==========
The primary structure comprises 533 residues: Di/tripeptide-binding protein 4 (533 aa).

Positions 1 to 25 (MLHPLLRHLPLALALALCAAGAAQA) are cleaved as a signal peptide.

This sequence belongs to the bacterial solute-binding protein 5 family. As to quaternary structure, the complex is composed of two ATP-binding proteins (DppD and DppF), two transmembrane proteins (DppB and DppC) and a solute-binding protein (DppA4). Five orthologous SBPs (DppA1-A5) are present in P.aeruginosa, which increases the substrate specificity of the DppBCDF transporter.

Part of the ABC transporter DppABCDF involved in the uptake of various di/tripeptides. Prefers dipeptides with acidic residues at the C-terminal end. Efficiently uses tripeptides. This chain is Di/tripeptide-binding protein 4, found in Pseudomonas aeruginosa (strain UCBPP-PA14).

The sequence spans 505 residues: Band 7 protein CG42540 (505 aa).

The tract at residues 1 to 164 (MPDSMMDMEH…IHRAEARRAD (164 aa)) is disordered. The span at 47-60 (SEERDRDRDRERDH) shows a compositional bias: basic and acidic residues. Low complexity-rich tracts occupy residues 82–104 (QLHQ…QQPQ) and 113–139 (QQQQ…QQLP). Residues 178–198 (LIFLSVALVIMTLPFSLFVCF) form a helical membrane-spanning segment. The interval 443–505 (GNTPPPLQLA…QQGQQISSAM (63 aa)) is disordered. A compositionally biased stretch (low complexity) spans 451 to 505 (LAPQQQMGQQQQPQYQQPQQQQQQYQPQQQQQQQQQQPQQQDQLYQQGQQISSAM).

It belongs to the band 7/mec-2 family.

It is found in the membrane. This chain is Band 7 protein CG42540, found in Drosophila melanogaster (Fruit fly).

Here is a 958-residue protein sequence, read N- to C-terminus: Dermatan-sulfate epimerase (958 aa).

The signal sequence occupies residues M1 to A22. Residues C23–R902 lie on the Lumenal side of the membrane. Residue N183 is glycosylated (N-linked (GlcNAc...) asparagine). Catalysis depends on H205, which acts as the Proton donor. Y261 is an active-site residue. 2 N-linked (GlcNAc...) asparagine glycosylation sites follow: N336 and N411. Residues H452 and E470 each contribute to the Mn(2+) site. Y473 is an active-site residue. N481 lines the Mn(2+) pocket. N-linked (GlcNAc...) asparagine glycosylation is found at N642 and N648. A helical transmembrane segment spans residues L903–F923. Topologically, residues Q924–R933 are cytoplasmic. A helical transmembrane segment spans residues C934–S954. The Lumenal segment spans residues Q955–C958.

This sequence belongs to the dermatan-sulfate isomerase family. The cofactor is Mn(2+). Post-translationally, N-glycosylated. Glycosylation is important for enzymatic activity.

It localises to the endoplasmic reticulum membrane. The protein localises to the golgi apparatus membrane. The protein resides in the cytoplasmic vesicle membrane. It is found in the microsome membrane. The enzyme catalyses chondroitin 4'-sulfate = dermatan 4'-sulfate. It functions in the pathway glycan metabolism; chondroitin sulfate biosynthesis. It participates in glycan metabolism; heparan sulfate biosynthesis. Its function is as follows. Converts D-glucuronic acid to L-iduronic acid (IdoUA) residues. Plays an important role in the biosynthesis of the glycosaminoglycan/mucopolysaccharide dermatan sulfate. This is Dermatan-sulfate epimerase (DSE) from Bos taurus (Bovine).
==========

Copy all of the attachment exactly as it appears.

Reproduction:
The primary structure comprises 533 residues: Di/tripeptide-binding protein 4 (533 aa).

Positions 1 to 25 (MLHPLLRHLPLALALALCAAGAAQA) are cleaved as a signal peptide.

This sequence belongs to the bacterial solute-binding protein 5 family. As to quaternary structure, the complex is composed of two ATP-binding proteins (DppD and DppF), two transmembrane proteins (DppB and DppC) and a solute-binding protein (DppA4). Five orthologous SBPs (DppA1-A5) are present in P.aeruginosa, which increases the substrate specificity of the DppBCDF transporter.

Part of the ABC transporter DppABCDF involved in the uptake of various di/tripeptides. Prefers dipeptides with acidic residues at the C-terminal end. Efficiently uses tripeptides. This chain is Di/tripeptide-binding protein 4, found in Pseudomonas aeruginosa (strain UCBPP-PA14).

The sequence spans 505 residues: Band 7 protein CG42540 (505 aa).

The tract at residues 1 to 164 (MPDSMMDMEH…IHRAEARRAD (164 aa)) is disordered. The span at 47-60 (SEERDRDRDRERDH) shows a compositional bias: basic and acidic residues. Low complexity-rich tracts occupy residues 82–104 (QLHQ…QQPQ) and 113–139 (QQQQ…QQLP). Residues 178–198 (LIFLSVALVIMTLPFSLFVCF) form a helical membrane-spanning segment. The interval 443–505 (GNTPPPLQLA…QQGQQISSAM (63 aa)) is disordered. A compositionally biased stretch (low complexity) spans 451 to 505 (LAPQQQMGQQQQPQYQQPQQQQQQYQPQQQQQQQQQQPQQQDQLYQQGQQISSAM).

It belongs to the band 7/mec-2 family.

It is found in the membrane. This chain is Band 7 protein CG42540, found in Drosophila melanogaster (Fruit fly).

Here is a 958-residue protein sequence, read N- to C-terminus: Dermatan-sulfate epimerase (958 aa).

The signal sequence occupies residues M1 to A22. Residues C23–R902 lie on the Lumenal side of the membrane. Residue N183 is glycosylated (N-linked (GlcNAc...) asparagine). Catalysis depends on H205, which acts as the Proton donor. Y261 is an active-site residue. 2 N-linked (GlcNAc...) asparagine glycosylation sites follow: N336 and N411. Residues H452 and E470 each contribute to the Mn(2+) site. Y473 is an active-site residue. N481 lines the Mn(2+) pocket. N-linked (GlcNAc...) asparagine glycosylation is found at N642 and N648. A helical transmembrane segment spans residues L903–F923. Topologically, residues Q924–R933 are cytoplasmic. A helical transmembrane segment spans residues C934–S954. The Lumenal segment spans residues Q955–C958.

This sequence belongs to the dermatan-sulfate isomerase family. The cofactor is Mn(2+). Post-translationally, N-glycosylated. Glycosylation is important for enzymatic activity.

It localises to the endoplasmic reticulum membrane. The protein localises to the golgi apparatus membrane. The protein resides in the cytoplasmic vesicle membrane. It is found in the microsome membrane. The enzyme catalyses chondroitin 4'-sulfate = dermatan 4'-sulfate. It functions in the pathway glycan metabolism; chondroitin sulfate biosynthesis. It participates in glycan metabolism; heparan sulfate biosynthesis. Its function is as follows. Converts D-glucuronic acid to L-iduronic acid (IdoUA) residues. Plays an important role in the biosynthesis of the glycosaminoglycan/mucopolysaccharide dermatan sulfate. This is Dermatan-sulfate epimerase (DSE) from Bos taurus (Bovine).